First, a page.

Educational Articles

PQRS

There are many acronyms the federal government uses, and we've heard of some of the big ones such as HIPPA and EMTALA. However, not many of us have heard of PQRS (Physician Quality Reporting System).

"PQRS is a reporting program that uses a combination of incentive payments and negative payment adjustments (read penalties) to promote reporting of quality information by eligible professionals (EPs). This applies only to Medicare patients for now. Beginning in 2015, psychologist and other eligible professionals participating in the program are expected to report on quality measures. The program will also apply a negative payment adjustment to EPs who do not satisfactorily report data on quality measures for covered professional services." Although PQRS is a standalone program, it touches on other CMS programs that require quality reporting, such as the e-Prescribing (eRx) Incentive Program, the EHR Incentive Program, the Medicare Shared Savings Program, and the Value-Based Payment Modifier.

CMS has retired 50 measures from the PQRS program in 2015, including the following 4 out of the 7 measures from the 2014 emergency care cluster:

#28:  Aspirin for AMI

#55:  12 Lead ECG for Syncope

#56: Community Acquired Pneumonia (CAP): Vital Signs

#59:  CAP: Empiric Antibiotic

On January 19, 2015, CMS released the 2015 Measure Applicability Validation (MAV) process, and they identified the following Claims-Based MAV for Emergency Care. 

Measure #54 - 12 Lead Electrocardiogram Performed for Non-Traumatic Chest Pain

  • What coders need to see documented in the ED chart:
  • Physician documentation indicating that there was a 12-lead EKG performed or documentation why an EKG was not performed (i.e. not performed for medical reasons or patient reason). Avoid reason not specified.

 

Measure #254 - Ultrasound Determination of Pregnancy Location for Pregnant Patients with Abdominal Pain

  • What coders need to see documented in the ED chart:
  • Documentation indicating that the patient received a trans-abdominal or trans-vaginal ultrasound to determine pregnancy location or documentation indicating why an ultrasound was not performed (i.e. patient had a recent ultrasound or patient has documented confirmation of an intrauterine pregnancy).

 

Measure #255 - Rh Immunoglobulin (Rhogam) for Rh-Negative Pregnant Women at Risk of Fetal Blood Exposure

  • What do the coders need to see documented in the ED chart:
  • Documentation in the medical record of an order for Rh-Immunoglobulin (Rhogam) if the patient is Rh-Negative or not ordered for documented reasons (i.e. the patient already had one or one can be found in prior documentation).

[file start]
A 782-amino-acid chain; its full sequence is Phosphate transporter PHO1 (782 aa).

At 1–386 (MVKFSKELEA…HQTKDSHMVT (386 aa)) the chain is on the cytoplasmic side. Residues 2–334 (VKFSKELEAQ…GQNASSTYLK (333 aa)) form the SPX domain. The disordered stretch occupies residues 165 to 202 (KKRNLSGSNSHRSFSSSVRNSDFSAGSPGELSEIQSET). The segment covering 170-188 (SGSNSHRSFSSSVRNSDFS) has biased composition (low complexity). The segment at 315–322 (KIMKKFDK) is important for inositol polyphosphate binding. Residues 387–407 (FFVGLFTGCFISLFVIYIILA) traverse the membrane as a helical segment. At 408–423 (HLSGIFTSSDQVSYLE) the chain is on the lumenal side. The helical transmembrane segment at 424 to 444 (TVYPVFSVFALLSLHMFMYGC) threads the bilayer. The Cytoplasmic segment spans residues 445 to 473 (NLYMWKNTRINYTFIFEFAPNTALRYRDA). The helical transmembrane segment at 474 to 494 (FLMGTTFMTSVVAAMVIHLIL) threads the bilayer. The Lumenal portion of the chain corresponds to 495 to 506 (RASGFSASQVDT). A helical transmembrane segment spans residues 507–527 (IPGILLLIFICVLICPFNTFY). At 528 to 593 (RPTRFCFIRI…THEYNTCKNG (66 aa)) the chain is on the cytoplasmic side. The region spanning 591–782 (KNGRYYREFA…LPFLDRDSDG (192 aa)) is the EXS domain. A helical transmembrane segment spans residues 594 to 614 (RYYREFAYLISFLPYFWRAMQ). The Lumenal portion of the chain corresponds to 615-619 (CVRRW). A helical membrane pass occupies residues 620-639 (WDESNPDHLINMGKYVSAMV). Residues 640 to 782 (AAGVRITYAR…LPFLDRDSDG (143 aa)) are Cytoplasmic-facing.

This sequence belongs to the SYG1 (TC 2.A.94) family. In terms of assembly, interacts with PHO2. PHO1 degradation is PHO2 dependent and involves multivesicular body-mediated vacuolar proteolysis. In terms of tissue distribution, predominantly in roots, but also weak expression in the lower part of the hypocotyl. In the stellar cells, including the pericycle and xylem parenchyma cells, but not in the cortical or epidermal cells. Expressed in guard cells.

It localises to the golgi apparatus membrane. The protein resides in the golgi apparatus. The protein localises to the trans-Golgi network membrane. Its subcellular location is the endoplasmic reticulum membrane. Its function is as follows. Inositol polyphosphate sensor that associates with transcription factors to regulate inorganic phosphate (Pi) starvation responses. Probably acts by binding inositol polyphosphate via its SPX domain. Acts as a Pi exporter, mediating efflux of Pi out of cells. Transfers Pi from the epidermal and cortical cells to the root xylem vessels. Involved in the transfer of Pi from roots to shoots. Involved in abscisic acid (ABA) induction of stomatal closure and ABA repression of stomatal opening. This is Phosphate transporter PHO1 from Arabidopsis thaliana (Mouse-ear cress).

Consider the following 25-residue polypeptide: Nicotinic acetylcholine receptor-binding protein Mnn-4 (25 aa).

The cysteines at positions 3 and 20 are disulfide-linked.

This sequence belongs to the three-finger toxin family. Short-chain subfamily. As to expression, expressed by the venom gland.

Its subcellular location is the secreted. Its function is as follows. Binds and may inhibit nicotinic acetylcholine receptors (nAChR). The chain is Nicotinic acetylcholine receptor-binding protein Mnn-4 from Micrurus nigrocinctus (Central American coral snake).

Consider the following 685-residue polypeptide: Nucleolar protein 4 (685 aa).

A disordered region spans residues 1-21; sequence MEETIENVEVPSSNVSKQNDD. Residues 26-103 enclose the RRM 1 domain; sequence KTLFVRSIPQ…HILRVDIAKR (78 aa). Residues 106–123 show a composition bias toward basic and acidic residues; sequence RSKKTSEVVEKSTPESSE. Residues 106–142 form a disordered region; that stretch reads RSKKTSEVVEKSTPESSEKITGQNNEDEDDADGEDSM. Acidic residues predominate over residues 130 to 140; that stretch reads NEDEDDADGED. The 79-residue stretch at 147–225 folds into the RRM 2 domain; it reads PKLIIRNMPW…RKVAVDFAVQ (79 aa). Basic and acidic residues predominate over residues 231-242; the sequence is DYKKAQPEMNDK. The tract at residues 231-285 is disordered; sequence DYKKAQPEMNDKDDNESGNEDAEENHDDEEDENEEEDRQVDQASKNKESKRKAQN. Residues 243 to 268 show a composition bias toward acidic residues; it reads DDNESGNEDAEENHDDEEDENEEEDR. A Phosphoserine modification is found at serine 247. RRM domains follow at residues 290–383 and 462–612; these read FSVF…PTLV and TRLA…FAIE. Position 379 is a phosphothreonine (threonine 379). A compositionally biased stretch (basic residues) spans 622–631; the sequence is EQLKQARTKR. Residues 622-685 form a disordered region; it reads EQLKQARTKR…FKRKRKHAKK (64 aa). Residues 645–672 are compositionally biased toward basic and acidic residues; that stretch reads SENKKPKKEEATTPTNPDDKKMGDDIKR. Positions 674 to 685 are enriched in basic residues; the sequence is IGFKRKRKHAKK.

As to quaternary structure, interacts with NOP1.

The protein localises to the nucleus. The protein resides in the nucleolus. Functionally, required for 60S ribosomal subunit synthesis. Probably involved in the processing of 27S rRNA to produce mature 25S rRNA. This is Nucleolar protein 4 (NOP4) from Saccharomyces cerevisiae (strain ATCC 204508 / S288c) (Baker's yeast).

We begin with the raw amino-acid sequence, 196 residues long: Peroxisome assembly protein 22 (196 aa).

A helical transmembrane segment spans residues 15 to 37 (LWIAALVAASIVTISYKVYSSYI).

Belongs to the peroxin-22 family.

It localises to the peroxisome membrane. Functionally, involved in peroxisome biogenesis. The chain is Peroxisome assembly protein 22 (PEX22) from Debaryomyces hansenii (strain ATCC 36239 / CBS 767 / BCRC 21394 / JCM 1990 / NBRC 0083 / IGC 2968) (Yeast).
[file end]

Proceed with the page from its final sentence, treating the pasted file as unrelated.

Measure #317 - Preventive Care & Screening:  Screening for High Blood Pressure and Follow-up Documentation

  • What do the coders need to see documented in the ED chart:
  • If BP has a systolic below 120 and diastolic below 80:
  • No additional documentation is necessary.
  • If BP has a systolic above 120 or diastolic above 80:
  • We need to know if the patient has an established diagnosis of hypertension.
  • If there is an established hypertension diagnosis, follow-up is not required and no additional documentation is necessary.
  • If BP has a systolic above 120 or diastolic above 80, and the patient does not have an established diagnosis of hypertension:
  • We need documentation of the ED physicians follow-up recommendations.
  • The PQRS guidelines mention several options including re-screening BP at different intervals, lifestyle modifications and other interventions. The option that makes the most sense for emergency physicians is "Referral to Alternative/Primary Care Provider."
  • The example given by CMS is "Patient referred to PCP for BP management."

 

Other PQRS Measures potentially relevant to emergency physicians in 2015, are listed below: 

Measure #76 - Prevention of CRBSI: Central Venous Catheter (CVC) Insertion Protocol 

  • What do the coders need to see documented in the ED chart:
  • Regardless of age, in patients who undergo central venous catheter (CVC) insertion, we must document that the CVC was inserted with all elements of maximal sterile barrier technique (hat, gown, gloves, mask, drape), hand hygiene, skin preparation and, if ultrasound is used, sterile ultrasound techniques followed.

 

Measure #91 - Acute Otitis Externa (AOE): Topical Therapy

  • What do the coders need to see documented in the ED chart:
  • Document in patients aged 2 years and older with a diagnosis of AOE that they were prescribed topical antibiotics.